We’ve been inspired by recent research to operate on a shorter than standard work week, working dynamic hours based on demand.
A recent Melbourne Institute of Applied Economic and Social Research study of 6500 Australians found that cognitive function steadily increased for every hour worked up to 25 hours a week. But the study revealed that for every hour worked beyond 25 hours, cognitive function steadily declined.
The study analysed the work habits and brain-testing results of 3,000 men and 3,500 women over the age of 40 in Australia. The participants’ results in three different cognitive skill areas were tested, including a memory score test, a reading test and a perceptive ability test.
“In all three cases it was found around 25-30 hours of work per week will maximise your cognitive skill,” said Professor Colin McKenzie at Keio University who took part in the study. “For cognitive functioning, working far too much is worse than not working at all,” he said.
“In the beginning work stimulates the brain cells. The stress associated with work physically and psychologically kicks in at some point and that affects the gains you get from working.”
The shorter work week is not a new phenomenon. Back in 1930, the Kellogg cereal company reduced cereal-plant production schedules from three eight-hour shifts to four six-hour shifts in the company’s factory, hiring more people to maintain production. Over seven years, the company reported that employees were more efficient and work-related accidents were reduced.
Why did the eight hour work day become the norm anyway? In the late 18th century, when companies started to maximise the output of their factories, running them 24/7 was critical. To make things more efficient, people had to work more. Back then, 10-16 hour days were the norm, but realising these long work days weren’t sustainable, a guy called Robert Owen started a campaign to have people work no more than 8 hours per day. His slogan was “Eight hours labour, eight hours recreation, eight hours rest.”
Now there’s growing support for a shorter work week. As times have changed, so has the workplace, mostly brought about by the way we use technology. Underlying demographic trends have also affected the way we work – there are more women in the workforce, and housing affordability has sky-rocketed, pushing us further away from CBDs. We can now work flextime, part-time and even telecommute.
Bestselling author and entrepreneur Tim Ferriss is a huge advocate of the four-hour work week. In his book, Ferris says, “Life doesn’t have to be so damn hard. Most people, my past self included, have spent too much time convincing themselves that life has to be hard, a resignation to 9-to-5 drudgery in exchange for (sometimes) relaxing weekends and the occasional keep-it-short-or-get-fired vacation.”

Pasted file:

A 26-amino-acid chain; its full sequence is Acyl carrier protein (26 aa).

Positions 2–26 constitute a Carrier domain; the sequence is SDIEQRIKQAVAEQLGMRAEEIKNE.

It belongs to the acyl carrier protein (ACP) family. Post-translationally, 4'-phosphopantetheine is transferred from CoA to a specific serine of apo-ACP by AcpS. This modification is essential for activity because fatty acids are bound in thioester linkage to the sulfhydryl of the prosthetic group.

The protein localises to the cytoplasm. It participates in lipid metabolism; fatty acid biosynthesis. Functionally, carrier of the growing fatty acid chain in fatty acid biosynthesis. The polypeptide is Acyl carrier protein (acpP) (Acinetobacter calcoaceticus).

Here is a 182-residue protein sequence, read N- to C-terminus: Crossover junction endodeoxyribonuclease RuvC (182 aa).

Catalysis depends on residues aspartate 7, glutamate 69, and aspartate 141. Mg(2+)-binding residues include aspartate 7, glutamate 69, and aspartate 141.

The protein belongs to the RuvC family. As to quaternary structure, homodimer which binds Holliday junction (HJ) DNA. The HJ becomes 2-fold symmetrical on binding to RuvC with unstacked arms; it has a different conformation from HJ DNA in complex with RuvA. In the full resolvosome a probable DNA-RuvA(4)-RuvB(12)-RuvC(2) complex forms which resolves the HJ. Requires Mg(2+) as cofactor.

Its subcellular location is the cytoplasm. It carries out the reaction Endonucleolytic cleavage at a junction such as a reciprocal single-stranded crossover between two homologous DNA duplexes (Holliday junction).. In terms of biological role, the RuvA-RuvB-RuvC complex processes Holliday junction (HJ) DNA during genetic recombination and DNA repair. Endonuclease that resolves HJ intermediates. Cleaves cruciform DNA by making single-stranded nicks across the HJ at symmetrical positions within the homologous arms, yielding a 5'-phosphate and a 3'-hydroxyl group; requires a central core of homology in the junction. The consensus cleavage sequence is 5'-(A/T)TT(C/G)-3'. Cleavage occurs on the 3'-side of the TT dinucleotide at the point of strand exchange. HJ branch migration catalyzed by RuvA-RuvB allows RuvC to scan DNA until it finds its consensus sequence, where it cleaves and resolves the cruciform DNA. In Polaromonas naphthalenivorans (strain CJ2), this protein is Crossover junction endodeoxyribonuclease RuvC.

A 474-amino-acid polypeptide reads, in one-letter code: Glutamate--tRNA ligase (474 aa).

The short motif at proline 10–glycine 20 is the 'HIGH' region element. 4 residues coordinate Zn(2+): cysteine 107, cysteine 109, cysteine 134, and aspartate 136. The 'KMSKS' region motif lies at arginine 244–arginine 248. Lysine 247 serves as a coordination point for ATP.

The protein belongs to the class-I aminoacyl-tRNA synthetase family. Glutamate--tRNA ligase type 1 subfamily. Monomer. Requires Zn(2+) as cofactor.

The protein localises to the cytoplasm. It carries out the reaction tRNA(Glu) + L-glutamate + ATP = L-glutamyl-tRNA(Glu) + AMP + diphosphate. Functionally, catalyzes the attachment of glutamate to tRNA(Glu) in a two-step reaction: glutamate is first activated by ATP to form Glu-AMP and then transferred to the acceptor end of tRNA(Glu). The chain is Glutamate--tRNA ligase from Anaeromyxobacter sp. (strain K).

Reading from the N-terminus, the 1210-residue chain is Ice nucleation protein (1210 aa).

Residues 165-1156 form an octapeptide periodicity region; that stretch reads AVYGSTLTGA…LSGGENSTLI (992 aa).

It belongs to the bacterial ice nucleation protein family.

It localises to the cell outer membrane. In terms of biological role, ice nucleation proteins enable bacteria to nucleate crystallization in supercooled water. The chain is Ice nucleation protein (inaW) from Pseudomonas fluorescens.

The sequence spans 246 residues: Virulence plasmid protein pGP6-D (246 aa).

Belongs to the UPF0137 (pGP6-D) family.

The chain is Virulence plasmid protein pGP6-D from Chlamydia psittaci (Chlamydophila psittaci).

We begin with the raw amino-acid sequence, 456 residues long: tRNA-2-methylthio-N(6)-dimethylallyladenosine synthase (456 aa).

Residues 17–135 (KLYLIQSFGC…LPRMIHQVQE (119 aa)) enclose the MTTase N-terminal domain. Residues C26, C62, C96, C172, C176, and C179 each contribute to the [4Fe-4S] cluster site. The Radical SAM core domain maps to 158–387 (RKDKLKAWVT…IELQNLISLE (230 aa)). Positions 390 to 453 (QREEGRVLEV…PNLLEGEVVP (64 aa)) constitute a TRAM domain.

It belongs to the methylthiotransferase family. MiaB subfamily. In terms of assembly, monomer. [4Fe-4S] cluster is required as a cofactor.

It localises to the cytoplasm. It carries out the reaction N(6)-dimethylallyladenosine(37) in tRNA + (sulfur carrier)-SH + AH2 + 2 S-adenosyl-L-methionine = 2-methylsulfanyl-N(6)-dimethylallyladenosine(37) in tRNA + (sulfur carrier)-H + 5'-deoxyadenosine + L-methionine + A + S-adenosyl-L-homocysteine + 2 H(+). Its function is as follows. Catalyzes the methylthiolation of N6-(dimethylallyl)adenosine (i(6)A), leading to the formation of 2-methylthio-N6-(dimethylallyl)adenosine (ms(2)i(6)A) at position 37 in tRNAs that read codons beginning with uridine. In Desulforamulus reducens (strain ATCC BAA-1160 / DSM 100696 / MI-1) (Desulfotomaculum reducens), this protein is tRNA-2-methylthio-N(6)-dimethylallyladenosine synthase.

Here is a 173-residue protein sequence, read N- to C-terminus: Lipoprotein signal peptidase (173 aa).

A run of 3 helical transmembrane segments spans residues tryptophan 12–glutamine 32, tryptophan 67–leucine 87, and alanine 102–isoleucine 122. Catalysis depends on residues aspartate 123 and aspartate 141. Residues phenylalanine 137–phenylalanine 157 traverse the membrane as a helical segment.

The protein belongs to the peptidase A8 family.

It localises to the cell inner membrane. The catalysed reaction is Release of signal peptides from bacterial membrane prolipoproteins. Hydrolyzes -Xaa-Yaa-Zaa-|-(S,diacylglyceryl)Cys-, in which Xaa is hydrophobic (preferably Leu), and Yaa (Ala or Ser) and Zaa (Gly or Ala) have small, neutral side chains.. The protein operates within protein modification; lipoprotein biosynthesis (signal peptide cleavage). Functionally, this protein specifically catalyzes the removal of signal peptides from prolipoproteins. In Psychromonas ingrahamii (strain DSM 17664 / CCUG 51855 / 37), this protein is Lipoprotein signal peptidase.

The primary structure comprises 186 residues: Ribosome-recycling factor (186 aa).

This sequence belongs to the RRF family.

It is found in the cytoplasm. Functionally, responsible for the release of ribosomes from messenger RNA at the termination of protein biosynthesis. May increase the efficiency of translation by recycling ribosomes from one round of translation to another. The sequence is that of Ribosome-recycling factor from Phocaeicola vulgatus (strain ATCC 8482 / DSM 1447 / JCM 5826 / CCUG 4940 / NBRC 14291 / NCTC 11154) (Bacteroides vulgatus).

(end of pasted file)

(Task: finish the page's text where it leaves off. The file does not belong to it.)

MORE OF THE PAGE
And let’s face it, a shorter work week forces you to focus on what’s important. It’s all about being productive. When there is less time to work, there is less time to waste. In fact, another report I came across recently says that today’s workforce spends 61% of their time managing work rather than doing it.
In his popular blog, Ferriss says of productivity, “What you do is more important than how you do everything else, and doing something well does not make it important.” According to Ferriss, “Being busy is a form of laziness – lazy thinking and indiscriminate action.” But more on productivity another time.
Many organisations are already adopting alternatives to the conventional 40-hour workweek. Those that don’t may find themselves outpaced, as the 40-hour approach works its way into obsolescence.
The Ocius team are (quite) a few candles short of 40, but we’re all for embracing a better work life balance. And the nature of our work means we have to be flexible to the needs of time zones, as we have clients in US, UK and Australia, so at times we work around the clock.
Having this flexibility enables us to work more efficiently in many other ways. We use Accelo (a project management tool we also implement for our clients) in order to track our work. Clients can log in through the portal and see our work at any time. This enables everyone to see every piece of communication, which is absolutely vital to us.
Our last fouremployees have all been hired on flexible hour contracts. This allows them to maintain a healthier work life balance, and also undertake other interests outside of work. If someone wants to go to the beach for an hour in the day, they can. If they have free time in the evening and want to pump out a mass of work uninterrupted, they have the tools to make it happen.
We’re giving the shorter work week a red hot crack, and we’ll keep you updated on our progress.